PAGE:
Chuck: Where you say you were from?
Chuck: Place with all the sheep?
Graham: 50 million sheep, 4 million people, yeah, yeah.
Chuck: So, you’re a New Zealander?
Graham: Originally, yes. Haven’t lived there for 30 years. I have difficulty being called a New Zealander. If someone asks me, "What are you?" I can answer, "I fly, I'm a pilot." That's part of my personal identity. But my cultural identity is not Maori. My father was English but I've never lived there so I'm not British.
Chuck: So what are you? Culturally, I mean?
Graham: Been asking myself that for years. Sort of mid-Pacific?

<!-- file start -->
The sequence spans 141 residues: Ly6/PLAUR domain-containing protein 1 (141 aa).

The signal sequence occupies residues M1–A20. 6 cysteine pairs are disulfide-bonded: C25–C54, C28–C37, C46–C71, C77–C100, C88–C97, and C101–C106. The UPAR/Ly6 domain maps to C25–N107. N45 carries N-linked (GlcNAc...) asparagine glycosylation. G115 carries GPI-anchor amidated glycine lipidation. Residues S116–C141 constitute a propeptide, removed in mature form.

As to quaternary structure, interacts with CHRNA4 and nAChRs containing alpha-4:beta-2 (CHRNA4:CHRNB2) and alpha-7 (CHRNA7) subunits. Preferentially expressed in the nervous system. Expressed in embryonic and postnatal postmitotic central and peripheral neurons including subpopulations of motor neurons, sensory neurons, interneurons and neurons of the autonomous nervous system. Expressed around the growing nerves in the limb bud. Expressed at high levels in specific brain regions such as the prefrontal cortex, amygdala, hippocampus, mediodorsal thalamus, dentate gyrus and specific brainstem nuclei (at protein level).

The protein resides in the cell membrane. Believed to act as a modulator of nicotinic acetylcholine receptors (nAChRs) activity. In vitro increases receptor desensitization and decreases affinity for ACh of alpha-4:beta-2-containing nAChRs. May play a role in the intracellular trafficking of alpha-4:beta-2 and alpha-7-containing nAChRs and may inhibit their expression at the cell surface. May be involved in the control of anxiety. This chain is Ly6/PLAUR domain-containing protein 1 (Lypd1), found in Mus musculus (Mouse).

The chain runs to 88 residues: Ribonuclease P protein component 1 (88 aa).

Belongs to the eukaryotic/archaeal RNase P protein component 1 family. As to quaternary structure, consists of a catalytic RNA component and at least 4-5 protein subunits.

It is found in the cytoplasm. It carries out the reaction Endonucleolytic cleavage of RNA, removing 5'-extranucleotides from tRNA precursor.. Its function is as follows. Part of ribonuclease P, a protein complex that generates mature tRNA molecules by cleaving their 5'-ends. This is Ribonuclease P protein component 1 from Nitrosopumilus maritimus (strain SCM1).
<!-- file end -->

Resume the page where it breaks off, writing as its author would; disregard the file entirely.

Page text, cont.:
Graham: Closer to Pitcairn.
Graham is one of an increasing number of migrants who have left behind an uncertain cultural identity and not found another.
His personal identity being related to his work might mean that we see strong elements of professionalism in his persona, but fewer enthusiasms for food, music, literature, or other cultural traditions.
The cultural stereotype of